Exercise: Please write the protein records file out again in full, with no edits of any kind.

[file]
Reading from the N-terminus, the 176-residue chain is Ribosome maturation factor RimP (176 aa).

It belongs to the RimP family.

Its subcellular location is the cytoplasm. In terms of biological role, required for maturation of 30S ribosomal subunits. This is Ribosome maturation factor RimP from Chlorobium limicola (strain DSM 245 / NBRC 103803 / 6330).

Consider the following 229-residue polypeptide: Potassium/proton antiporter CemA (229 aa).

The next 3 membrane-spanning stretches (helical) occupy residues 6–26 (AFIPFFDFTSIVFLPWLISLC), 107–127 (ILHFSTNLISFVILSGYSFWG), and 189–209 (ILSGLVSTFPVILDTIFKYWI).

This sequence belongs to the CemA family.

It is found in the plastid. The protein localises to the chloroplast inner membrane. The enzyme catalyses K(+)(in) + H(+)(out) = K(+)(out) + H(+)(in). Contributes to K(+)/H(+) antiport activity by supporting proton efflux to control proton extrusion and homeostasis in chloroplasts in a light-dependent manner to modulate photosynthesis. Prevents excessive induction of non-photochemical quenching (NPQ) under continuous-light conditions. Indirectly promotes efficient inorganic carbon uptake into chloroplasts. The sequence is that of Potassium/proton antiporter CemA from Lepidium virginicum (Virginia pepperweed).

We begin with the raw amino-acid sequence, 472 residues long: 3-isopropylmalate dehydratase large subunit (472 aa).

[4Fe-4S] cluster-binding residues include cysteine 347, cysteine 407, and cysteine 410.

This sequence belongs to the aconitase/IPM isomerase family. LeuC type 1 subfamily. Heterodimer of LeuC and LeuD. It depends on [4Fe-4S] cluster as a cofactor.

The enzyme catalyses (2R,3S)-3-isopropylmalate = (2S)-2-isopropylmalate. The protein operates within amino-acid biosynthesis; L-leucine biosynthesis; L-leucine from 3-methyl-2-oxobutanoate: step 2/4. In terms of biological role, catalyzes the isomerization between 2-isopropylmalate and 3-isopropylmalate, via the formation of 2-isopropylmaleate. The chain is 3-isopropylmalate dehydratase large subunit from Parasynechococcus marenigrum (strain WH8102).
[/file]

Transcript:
Reading from the N-terminus, the 176-residue chain is Ribosome maturation factor RimP (176 aa).

It belongs to the RimP family.

Its subcellular location is the cytoplasm. In terms of biological role, required for maturation of 30S ribosomal subunits. This is Ribosome maturation factor RimP from Chlorobium limicola (strain DSM 245 / NBRC 103803 / 6330).

Consider the following 229-residue polypeptide: Potassium/proton antiporter CemA (229 aa).

The next 3 membrane-spanning stretches (helical) occupy residues 6–26 (AFIPFFDFTSIVFLPWLISLC), 107–127 (ILHFSTNLISFVILSGYSFWG), and 189–209 (ILSGLVSTFPVILDTIFKYWI).

This sequence belongs to the CemA family.

It is found in the plastid. The protein localises to the chloroplast inner membrane. The enzyme catalyses K(+)(in) + H(+)(out) = K(+)(out) + H(+)(in). Contributes to K(+)/H(+) antiport activity by supporting proton efflux to control proton extrusion and homeostasis in chloroplasts in a light-dependent manner to modulate photosynthesis. Prevents excessive induction of non-photochemical quenching (NPQ) under continuous-light conditions. Indirectly promotes efficient inorganic carbon uptake into chloroplasts. The sequence is that of Potassium/proton antiporter CemA from Lepidium virginicum (Virginia pepperweed).

We begin with the raw amino-acid sequence, 472 residues long: 3-isopropylmalate dehydratase large subunit (472 aa).

[4Fe-4S] cluster-binding residues include cysteine 347, cysteine 407, and cysteine 410.

This sequence belongs to the aconitase/IPM isomerase family. LeuC type 1 subfamily. Heterodimer of LeuC and LeuD. It depends on [4Fe-4S] cluster as a cofactor.

The enzyme catalyses (2R,3S)-3-isopropylmalate = (2S)-2-isopropylmalate. The protein operates within amino-acid biosynthesis; L-leucine biosynthesis; L-leucine from 3-methyl-2-oxobutanoate: step 2/4. In terms of biological role, catalyzes the isomerization between 2-isopropylmalate and 3-isopropylmalate, via the formation of 2-isopropylmaleate. The chain is 3-isopropylmalate dehydratase large subunit from Parasynechococcus marenigrum (strain WH8102).